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The best thing that can be said about “Let’s Stay Together” is that it looks to have potential. The more we see these characters and the unique ways in which they interact with (and love) each other, the more we’ll find them likable enough to tune in on a weekly basis.


With “The Game” back on television and the launch of “Let’s Stay Together,” BET is now airing two scripted sitcoms that star a predominately black cast. Only TV One (“Love That Girl”) and the Tyler Perry-centric TBS can make similar claims.


So is BET changing? Are they making an effort to transition away from the buffoonery that’s been their Achilles Heel for years? Only time will tell (it’ll take some time to recover from “Frankie & Neffe”), but “Let’s Stay Together” is a good start.


*** out of *****



A Review from The Blackboxoffice.com


‘Let’s Stay Together’ [Review]


Posted by Jonathan Hailey in REVIEWS
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BET is known for its telelvision programming being lackluster. To combat their nearly cemented reputation, they’ve developed a series with Queen Latifah’s Flavor Unit production company to bring you Let’s Stay Together.


Let’s stay together is romantic comedy centered around two couples living in Atlanta Ga. One couple portrayed by Ron Reco Lee and Joyful Drake the other portrayed by Burt Belasco and Nadine Ellis.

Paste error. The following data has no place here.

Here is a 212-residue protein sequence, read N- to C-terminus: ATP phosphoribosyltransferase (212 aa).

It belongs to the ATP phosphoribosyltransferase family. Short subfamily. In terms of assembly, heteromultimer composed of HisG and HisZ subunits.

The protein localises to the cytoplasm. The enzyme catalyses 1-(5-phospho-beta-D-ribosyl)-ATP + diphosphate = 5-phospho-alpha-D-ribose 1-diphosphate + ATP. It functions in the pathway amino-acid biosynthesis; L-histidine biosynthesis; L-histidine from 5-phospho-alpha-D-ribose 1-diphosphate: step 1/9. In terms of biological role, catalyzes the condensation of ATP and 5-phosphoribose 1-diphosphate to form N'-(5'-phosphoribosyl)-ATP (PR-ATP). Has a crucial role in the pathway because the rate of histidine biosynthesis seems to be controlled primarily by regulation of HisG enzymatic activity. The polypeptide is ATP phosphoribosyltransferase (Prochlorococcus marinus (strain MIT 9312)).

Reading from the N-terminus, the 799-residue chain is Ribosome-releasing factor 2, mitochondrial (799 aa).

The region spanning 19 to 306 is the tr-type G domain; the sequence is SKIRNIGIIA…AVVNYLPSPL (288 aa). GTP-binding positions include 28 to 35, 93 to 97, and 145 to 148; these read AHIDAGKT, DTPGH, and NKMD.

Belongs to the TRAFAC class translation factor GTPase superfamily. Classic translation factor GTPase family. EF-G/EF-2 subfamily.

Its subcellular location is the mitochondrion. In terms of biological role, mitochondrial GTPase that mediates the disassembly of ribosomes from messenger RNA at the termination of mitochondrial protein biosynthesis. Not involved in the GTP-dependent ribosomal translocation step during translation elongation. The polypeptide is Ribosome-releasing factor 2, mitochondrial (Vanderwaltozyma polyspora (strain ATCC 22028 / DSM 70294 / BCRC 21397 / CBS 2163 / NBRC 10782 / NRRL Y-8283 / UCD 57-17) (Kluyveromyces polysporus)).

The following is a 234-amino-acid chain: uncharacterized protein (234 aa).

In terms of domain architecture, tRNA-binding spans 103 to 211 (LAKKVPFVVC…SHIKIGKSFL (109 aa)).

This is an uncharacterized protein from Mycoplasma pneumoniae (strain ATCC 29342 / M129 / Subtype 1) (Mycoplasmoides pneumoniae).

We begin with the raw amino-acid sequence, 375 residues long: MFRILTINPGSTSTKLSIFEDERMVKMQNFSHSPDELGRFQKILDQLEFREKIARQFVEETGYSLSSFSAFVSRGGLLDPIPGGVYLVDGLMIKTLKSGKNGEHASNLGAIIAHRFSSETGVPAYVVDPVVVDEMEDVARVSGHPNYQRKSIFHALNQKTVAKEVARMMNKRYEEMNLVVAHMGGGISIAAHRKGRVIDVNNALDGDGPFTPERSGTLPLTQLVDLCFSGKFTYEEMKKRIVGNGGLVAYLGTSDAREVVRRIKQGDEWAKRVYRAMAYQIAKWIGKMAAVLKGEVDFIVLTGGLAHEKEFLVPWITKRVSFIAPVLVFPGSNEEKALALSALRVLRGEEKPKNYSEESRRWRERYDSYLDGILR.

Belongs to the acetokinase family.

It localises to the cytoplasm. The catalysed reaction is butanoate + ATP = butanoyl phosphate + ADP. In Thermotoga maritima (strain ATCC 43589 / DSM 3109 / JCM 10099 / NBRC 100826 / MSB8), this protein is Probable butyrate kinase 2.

If the network was making an attempt at intelligent television for our community, this show completely missed the mark. The jokes landed harder than a brick being thrown off the Empire State Building. Things that should’ve been funny were more cringe inducing than anything.


The problem is an amalgamation of wrongs. First, the writing is subpar. There was a hint of reality, but not enough to captivate the audience. Try as they might, the actors never wrung the comedy out of the script. Despite having The Game as a lead in, Let’s Stay Together is going to struggle keeping that audience.Whereas The Game is a smart, realistic yin, Let’s Stay Together is the slightly coonish yang.


If Let’s Stay Together is evidence of what BET has up their sleeve, in terms of original programming, they can save it for someone else. Step it up, BET, step it up.



A Review from The World Press


Review – Let’s Stay Together





Before UPN stopped broadcasting in 2006 it used to be the home of successful black sitcoms like Everybody Hates Chris, The Hughleys and Girlfriends. When UPN merged with the WB and became The CW they launched a spin-off from Girlfriends called The Game. It was a moderate success but then The CW decided to ditch all of its programming created by or starring African Americans in favour of low rated soap operas aimed at teenage girls like One Tree Hill and 90210. The Game was taken off the air in 2009 but was resurrected in 2011 by cable network BET, otherwise known as Black Entertainment Television, so there’s no real chance of it being dumped again in favour of Gossip Girl.


When The Game left The CW it was rating a little over 1 million viewers per episode, when it returned on BET it scored an audience close to 9 million viewers. The CW made a great decision getting rid of a toxic program like that. The Game signalled a new direction for BET with a focus on scripted television. African Americans haven’t had a lot of love from the broadcast networks in the last decade so BET stepped up. Joining The Game as their first original scripted offering is the sitcom Let’s Stay Together. Let’s Stay Together is the tale of an engaged couple, a married couple and their wacky single friend. So while BET is trying out scripted comedy it’s not exactly trying anything NEW in scripted comedy.